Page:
- Volatility in the broader high-yield debt market led to redemptions that forced hedge funds to sell-off subordinate Commercial Mortgage Backed Securities (CMBS), of which they own approximately 40% of the positions
- This type of sell-off would normally be back-filled by banks, but under regulatory pressure, they have reduced their balance sheet inventory by almost half in the past two years
- Without the bank backstop, prices for these positions have tumbled more than 20%
- A consequence of this drop in prices is that CMBS originators ended up with underwater loans that are no longer able to be securitized
- CMBS issuance in the first quarter of 2016 dropped by over 30%
- CMBS accounted for over 20% of the real estate debt market in 2015, and this has dropped to only 11% in the first quarter of 2016
Regulatory Pressures Still to Come
All these issues are what we’ve already seen happening in the market: it’s hindsight. Looking ahead, there are still regulatory pressures yet to come. New risk-retention rules will hit CMBS originators later this year, requiring they retain at least 5% of any new securitizations. (Related: Preserving Access to CRE Capital Act)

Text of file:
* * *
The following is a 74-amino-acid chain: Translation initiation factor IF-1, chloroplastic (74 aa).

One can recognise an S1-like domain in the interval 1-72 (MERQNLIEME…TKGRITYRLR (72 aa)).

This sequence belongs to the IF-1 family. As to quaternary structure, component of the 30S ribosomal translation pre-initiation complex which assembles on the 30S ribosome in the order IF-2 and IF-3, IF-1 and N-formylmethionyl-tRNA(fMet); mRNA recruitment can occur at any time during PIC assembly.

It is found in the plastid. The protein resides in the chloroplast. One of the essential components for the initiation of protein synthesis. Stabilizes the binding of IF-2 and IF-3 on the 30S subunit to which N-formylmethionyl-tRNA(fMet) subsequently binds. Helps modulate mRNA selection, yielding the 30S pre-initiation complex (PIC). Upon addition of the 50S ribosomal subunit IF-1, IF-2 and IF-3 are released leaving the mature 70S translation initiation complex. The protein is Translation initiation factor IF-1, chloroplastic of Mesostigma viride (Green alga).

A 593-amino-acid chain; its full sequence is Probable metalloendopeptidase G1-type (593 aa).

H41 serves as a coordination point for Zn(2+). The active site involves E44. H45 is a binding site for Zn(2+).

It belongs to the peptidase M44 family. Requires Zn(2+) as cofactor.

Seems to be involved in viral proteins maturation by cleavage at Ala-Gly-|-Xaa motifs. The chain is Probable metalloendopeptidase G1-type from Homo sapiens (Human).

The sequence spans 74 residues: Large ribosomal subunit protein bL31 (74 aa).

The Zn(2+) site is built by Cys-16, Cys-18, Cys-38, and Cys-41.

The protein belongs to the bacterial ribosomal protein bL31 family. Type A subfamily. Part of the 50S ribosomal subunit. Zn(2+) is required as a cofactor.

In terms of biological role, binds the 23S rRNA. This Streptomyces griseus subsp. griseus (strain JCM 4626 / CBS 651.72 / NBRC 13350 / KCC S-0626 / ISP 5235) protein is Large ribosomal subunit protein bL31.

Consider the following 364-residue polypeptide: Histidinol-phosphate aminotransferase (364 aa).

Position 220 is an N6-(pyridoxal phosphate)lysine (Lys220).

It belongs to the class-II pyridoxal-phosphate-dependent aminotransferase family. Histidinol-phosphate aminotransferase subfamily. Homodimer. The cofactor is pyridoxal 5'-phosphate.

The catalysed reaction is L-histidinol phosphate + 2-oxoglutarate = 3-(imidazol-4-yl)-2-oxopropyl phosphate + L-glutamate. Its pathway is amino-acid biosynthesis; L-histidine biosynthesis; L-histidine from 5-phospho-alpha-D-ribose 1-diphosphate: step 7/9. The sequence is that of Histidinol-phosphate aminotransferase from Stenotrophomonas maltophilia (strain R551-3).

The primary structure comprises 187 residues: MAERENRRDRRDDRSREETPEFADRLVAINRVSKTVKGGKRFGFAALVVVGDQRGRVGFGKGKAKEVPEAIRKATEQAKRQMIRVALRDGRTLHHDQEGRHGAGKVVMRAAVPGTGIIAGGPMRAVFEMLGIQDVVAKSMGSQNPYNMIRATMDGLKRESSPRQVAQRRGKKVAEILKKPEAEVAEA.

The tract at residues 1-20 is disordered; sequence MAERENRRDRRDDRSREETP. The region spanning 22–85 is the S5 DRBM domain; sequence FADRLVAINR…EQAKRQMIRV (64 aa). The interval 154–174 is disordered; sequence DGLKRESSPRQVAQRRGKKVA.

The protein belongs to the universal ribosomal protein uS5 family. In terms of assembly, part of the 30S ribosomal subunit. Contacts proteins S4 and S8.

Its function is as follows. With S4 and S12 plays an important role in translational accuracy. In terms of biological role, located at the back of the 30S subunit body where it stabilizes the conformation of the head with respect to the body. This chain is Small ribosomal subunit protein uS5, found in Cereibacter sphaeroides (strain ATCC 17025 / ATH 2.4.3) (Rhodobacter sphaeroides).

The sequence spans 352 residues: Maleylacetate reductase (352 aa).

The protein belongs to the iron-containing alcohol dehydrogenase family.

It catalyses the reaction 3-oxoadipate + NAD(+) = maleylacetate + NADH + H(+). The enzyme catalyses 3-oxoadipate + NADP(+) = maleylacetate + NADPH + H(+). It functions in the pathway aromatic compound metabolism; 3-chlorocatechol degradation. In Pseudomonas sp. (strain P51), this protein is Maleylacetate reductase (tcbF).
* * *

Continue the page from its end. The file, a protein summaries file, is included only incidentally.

In essence, bank originators will have to go from a “moving business” model to a costlier “storage business” model.
Non-traded REITs have also found themselves in the regulatory cross-hairs. New rules require non-traded REITs to disclose valuations based on the underlying value of the real estate in their portfolios. This has been a one-two punch for several, not only affecting the reported NAV but also reducing fundraising by 30% in the year-ending January 2016. Now is an opportune time for investors in both public and private REITs to independently evaluate NAV of the assets supporting their equity investments.
Flight to Quality Will Affect Secondary and Tertiary Markets Disproportionately